according to an analysis from the Centers for Disease Control and Prevention.
That type of opioid use/misuse, reported by 14.3% of respondents to the 2019 Youth Risk Behavior Survey, was more common among females (16.1%) than males (12.4%) and even more prevalent among nonheterosexuals and those who are unsure about their sexual identity, Christopher M. Jones, PharmD, DrPH, and associates at the CDC said in the.
Theshow that 18.5% of gay or lesbian students had, at some point in their lives, used a prescription opioid differently than a physician had told them to or taken one without a prescription. That figure was slightly higher (19.1%) for those unsure of their sexual identity, considerably higher (25.4%) for bisexuals, and lower for heterosexuals (12.7%), they reported.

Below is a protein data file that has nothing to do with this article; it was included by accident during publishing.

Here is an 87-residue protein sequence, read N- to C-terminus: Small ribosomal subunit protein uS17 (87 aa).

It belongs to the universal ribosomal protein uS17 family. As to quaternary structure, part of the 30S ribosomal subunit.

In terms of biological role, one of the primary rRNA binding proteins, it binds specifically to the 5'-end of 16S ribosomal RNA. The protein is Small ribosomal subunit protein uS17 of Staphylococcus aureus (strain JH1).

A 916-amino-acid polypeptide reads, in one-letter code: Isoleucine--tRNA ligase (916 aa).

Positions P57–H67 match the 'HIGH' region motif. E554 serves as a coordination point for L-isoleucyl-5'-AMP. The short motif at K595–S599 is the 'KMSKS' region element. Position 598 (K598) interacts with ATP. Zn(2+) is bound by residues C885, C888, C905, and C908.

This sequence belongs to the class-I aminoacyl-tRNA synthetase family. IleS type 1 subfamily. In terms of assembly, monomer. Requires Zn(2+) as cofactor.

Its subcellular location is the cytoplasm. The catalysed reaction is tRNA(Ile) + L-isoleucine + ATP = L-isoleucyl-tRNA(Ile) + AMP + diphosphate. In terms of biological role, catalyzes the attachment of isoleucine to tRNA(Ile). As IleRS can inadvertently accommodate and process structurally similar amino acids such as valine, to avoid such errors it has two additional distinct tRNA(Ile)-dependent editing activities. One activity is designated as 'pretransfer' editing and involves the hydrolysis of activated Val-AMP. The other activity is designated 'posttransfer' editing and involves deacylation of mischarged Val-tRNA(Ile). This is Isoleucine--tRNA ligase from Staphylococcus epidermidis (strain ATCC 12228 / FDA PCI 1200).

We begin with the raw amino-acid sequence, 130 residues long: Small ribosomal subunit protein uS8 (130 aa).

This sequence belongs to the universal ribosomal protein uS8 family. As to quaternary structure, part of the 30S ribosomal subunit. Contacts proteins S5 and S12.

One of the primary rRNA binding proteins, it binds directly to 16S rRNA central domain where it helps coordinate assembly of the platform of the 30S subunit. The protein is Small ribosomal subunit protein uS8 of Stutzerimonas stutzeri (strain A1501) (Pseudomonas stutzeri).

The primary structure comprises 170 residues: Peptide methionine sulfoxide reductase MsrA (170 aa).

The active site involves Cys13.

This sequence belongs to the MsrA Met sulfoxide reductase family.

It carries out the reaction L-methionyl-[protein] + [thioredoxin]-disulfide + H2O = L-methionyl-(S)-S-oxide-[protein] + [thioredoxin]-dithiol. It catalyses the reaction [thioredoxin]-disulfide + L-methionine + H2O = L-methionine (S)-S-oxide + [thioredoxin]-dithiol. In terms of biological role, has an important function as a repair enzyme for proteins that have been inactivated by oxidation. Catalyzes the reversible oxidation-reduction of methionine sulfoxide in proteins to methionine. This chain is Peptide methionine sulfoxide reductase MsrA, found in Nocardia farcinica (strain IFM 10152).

The pattern for current use/misuse of opioids, defined as use one or more times in the 30 days before the survey, was similar to ever use but somewhat less pronounced in 2019. Prevalence was 7.2% for all students in grades 9-12, 8.3% for females, and 6.1% for males. By sexual identity, prevalence was 6.4% for heterosexuals, 7.6% for gays or lesbians, 11.5% for those unsure about their sexual identity, and 13.1% for bisexuals, based on the.
This increased misuse of opioids among sexual minority youths, “even after controlling for other demographic and substance use characteristics ... emphasizes the importance of identifying tailored prevention strategies to address disparities among this vulnerable population,” the CDC researchers wrote.
SOURCE: Jones CM et al. .